Global Foundries was primarily created around what once was AMD’s and IBM’s microprocessor manufacturing capability. It was formed with the fundamental belief that a company focused on manufacturing, with their overhead, could be more cost-effective at building parts because it could get economies of scale far more significant than an internal effort at either AMD or IBM. This move seemed to make a ton of sense on paper, and these moves were used to suggest Intel retained its manufacturing capabilities.
But this has not proven to be the case. First, AMD moved away from Global Foundries because the firm refused to develop the advanced process AMD needed to be successful. Then, more recently, IBM sued Global Foundries for breach of contract because IBM alleges Global Foundries refused to comply with the contract IBM has with the company. The contract also gave Global Foundries IBM’s manufacturing capability.
This latest litigation appears to validate Intel’s decision not to outsource manufacturing if only to assure their manufacturing capability isn’t eliminated accidentally in the process, as it seems to have been with IBM and AMD.
The Benefits of Vertical Integration
Most companies created back when IBM was created were big believers in vertical integration, which assured tighter control of their finished goods, more reliable parts logistics, tighter product development timelines, and better control over the related profits and revenues. This strategy was all about control and minimizing supply chain risk. If you build the entire product, you should be better able to ensure both the time to market and the stability of the related component costs.
But manufacturing sites, to be cost-effective, have to be run at or near capacity. Often, the individual company’s needs can fall well below what is needed to keep in-house manufacturing viable. Still, with the COVID-19 pandemic resulting in massive supply problems for things like microprocessors, vertical integration is again looking to be the more attractive choice.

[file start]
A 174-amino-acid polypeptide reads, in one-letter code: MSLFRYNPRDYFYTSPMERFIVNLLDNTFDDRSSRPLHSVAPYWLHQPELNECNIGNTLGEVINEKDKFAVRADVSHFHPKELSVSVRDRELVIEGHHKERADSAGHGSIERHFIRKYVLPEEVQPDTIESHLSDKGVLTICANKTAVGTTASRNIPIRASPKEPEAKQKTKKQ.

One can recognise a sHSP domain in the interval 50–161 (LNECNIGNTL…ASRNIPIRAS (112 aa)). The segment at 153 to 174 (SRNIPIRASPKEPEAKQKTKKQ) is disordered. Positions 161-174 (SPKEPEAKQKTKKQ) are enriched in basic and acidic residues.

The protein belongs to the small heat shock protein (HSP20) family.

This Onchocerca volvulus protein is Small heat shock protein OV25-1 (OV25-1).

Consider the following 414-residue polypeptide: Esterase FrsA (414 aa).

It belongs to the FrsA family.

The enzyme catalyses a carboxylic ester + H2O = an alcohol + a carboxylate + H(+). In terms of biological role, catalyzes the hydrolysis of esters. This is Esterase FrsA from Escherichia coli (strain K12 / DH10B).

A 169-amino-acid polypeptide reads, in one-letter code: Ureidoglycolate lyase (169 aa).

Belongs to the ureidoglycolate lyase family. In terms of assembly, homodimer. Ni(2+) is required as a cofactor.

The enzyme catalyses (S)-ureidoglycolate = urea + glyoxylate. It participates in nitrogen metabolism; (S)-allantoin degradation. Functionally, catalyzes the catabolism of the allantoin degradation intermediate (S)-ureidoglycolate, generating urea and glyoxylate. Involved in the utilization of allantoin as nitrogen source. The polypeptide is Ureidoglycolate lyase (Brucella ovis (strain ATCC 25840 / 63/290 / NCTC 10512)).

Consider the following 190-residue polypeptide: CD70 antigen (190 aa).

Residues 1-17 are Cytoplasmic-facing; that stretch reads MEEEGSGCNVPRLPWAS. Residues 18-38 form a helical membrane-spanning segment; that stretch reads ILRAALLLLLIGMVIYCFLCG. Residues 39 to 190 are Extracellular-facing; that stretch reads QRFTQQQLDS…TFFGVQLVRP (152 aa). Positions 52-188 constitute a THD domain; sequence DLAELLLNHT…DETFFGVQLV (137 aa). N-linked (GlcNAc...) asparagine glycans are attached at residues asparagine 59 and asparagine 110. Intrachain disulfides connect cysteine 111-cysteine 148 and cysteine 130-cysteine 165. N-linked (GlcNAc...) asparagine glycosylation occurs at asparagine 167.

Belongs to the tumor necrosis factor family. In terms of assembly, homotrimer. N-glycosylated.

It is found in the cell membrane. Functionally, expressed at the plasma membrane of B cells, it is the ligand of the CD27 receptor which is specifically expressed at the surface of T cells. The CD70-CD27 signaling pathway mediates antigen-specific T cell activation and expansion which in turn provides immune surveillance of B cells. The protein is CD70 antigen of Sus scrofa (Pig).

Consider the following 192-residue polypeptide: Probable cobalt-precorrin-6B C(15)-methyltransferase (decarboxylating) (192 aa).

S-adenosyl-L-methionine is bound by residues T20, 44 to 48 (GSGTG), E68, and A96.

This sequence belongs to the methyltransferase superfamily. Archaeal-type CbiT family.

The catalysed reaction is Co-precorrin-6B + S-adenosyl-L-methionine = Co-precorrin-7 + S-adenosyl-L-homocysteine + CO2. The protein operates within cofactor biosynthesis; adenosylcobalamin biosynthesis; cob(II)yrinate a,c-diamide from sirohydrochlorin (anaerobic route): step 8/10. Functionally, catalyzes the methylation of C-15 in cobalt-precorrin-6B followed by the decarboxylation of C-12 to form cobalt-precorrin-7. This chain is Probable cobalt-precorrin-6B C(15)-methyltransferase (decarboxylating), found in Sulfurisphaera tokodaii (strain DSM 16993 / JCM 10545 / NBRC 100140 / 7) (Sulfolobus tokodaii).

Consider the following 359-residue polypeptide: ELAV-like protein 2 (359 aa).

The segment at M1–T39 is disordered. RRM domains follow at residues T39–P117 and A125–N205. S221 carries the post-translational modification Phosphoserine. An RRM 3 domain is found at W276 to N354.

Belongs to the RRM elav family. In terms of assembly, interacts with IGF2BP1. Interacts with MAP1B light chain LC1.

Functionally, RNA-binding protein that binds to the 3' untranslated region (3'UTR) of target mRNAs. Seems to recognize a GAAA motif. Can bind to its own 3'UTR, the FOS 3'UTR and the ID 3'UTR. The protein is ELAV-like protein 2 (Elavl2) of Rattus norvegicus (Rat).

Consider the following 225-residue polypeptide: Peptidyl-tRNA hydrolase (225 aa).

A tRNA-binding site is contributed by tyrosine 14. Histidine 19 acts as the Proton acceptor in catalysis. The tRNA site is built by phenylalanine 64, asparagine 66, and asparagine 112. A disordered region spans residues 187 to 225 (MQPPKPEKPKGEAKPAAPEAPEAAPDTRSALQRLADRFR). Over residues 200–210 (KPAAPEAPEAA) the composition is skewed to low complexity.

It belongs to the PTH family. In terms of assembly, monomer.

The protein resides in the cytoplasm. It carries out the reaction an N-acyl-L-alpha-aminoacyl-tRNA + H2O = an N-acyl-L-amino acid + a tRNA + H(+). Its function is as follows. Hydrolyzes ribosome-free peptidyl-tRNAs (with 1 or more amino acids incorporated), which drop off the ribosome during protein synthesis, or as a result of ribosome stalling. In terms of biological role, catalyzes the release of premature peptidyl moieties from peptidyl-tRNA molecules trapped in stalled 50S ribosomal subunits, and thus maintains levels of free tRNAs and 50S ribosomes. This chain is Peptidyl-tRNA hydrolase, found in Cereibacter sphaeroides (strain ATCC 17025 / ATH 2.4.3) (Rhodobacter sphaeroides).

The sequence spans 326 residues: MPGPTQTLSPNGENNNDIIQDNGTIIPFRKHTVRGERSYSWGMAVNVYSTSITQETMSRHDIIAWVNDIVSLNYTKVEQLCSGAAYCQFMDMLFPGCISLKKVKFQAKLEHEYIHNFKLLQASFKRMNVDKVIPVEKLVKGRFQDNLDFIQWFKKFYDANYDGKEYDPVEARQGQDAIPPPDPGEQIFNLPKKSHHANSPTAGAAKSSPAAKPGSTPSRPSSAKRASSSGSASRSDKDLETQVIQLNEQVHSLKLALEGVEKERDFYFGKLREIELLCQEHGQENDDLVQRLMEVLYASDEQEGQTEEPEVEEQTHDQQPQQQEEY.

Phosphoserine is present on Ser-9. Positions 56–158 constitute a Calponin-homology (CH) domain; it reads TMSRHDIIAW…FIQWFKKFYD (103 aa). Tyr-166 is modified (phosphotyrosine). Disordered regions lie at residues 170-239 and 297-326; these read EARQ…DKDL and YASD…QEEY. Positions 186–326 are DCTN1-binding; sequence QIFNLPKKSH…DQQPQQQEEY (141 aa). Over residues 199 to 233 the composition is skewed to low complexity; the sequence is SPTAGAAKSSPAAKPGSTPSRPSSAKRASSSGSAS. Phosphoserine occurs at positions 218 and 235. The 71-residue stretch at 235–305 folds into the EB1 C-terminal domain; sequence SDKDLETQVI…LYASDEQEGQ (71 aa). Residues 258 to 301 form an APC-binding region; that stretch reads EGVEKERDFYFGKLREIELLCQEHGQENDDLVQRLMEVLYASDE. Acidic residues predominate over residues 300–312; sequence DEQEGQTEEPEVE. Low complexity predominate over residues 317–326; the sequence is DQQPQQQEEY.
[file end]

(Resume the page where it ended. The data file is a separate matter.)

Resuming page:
However, the economies of scale for aggregating the manufacturing of several companies and spinning that capability out is still compelling. It was compelling because it better assured that the combined manufacturing capability would be more cost-effective. This cost-effectiveness is because when you jump to multiple customers for any capability, you tend to be better able to reach economies of scale that the individual companies can’t reach. After all, they are generally unable to compete for third-party business.
On paper, this made the Global Foundries concept very attractive. If, as they should be more able to do, they can keep the plants they acquired from AMD and IBM fully engaged, their costs per part should drop more than enough for them to provide a parts price very similar to what it cost AMD and IBM to produce those parts themselves without the downside risk of slow years creating an additional drag on the AMD and IBM’s income statements.
But this all hinged on Global Foundries meeting their commitments, and as first AMD and now IBM found out, Global Foundries is either unwilling or unable to do so. If that is the case, then the benefits of the vertically integrated model exceed those of the outsourced model, making the concept that created the firm appear invalid.
Global Foundries was created to optimize the supply chain for microprocessors for AMD, IBM, and others. They made commitments that appear to now be broken and unreachable, putting into question the very reason why the firm was created. As a result, they have potentially become untrustworthy as a supplier. Their very reason for existing is in question because it appears they cannot fulfill their primary mission of providing parts to the firms that initially created the company.
And if a company can’t or won’t meet the needs of its founding customers, any other company with far less clout is likely to be equally disappointed, making it far less likely they will use Global Foundries and far more likely they’ll follow AMD to TSMC. We may be seeing the beginning of the end for Global Foundries because their technology is becoming increasingly outdated. Their large customers are not only fleeing from them, one is suing them for breach, making it look like Intel made the right move by keeping manufacturing in-house. The Global Foundries model may be non-viable.
It also showcases that control may be more critical, particularly during a pandemic, than the cost savings from outsourcing. Because if that company you outsourced to can’t or won’t execute, you are in worse shape than you likely were had you retained your manufacturing capability.